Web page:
According to Button, this is the first time the data was released, so the campus has begun to address the issue of sexual assault on campus. Without concrete evidence and data, Button said “you cannot do anything about the campus climate until you start a conversation,” so the first steps for a safer campus comes from asking the students.

“We waited until this particular event to do a public disclosure of what the survey had said, so that is the frontline of it,” Button said. “Until we hear from students, we can’t say what is going on. We needed to have a public forum where we actually say ‘this is the result of the initial survey.’ We started the conversation, and we need to move forward. It’s the first steps in many.”

According to Button, the series and survey will continue for three more years, but in the meantime, Button said she recognizes that sexual assault occurs on every level on a campus and will continue to drive the discussions on sexual assault in whatever way she said.

“I feel as if I have a critical role to play not just as an educator, but someone who is willing to provide that space and promote training,” Button said. “As a faculty member, I have a responsibility to my colleagues as well. We know this is not just about students being victimized — faculty members face this. We have to be brave enough to challenge sexual assault on campus at every level.”

Eliza Cameron, English sophomore and Lia Wiley, radiology sophomore engage in discussions at the Critical Conversation Series, speaking about the Campus Climate survey on sexual misconduct. Nov 27. Photo by Bridget Reilly

Eliza Cameron, English sophomore, and Lia Wiley, radiology sophomore, engage in discussions at the Critical Conversation Series, speaking about the Campus Climate survey on sexual misconduct. Nov 27. Photo by Bridget Reilly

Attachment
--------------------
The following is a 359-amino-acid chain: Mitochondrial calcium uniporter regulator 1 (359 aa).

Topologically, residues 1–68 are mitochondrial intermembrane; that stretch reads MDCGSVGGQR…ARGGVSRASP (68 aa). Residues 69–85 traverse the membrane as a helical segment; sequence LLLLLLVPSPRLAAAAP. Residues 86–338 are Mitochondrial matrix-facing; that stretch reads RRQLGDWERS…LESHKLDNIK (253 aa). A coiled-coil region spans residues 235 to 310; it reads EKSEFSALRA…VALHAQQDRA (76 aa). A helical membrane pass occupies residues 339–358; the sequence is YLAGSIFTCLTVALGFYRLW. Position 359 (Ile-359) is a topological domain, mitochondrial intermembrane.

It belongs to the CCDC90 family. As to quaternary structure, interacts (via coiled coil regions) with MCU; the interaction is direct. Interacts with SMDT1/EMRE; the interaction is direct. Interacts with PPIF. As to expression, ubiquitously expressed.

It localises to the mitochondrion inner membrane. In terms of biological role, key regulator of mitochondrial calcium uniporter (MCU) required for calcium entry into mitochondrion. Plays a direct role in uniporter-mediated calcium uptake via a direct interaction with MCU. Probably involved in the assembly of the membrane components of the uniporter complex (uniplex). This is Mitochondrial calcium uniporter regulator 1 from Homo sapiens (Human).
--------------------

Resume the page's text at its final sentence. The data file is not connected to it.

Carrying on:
Because the data was campus specific, Devin Osting, radiology sophomore, said the program was beneficial. While the results of campus sexual assault was lower than expected, Osting said it’s still a problem.

“The fact they still happen is bad,” Osting said. “I know the police on campus are getting night watchers to go around and help. I also know they have spoken with the residence house association on campus to patrol at night to make sure everything is fine.”

While patrol efforts help, Button said there are several steps she can personally take to make the campus climate better.

“It’s my job to make sure this message is out there, so there are things I am already doing such as addressing issues of consent and sexual violence,” Button said. “For me, it’s about education, and it also means I am a responsible employee, so if a student discloses to me, the first thing I ask is ‘are you telling this under the recognition that I have to report it?’ If I have a student coming in saying this is what just happened to me, I am required to report that. I hold myself accountable to that. I am going to report it, and from that step, I follow up and make sure that this is actually being addressed.”

Comments

  1. “According to Button, this is the first time the data was released, so the campus has begun to address the issue of sexual assault on campus. ”

    Is the actual survey data available for download?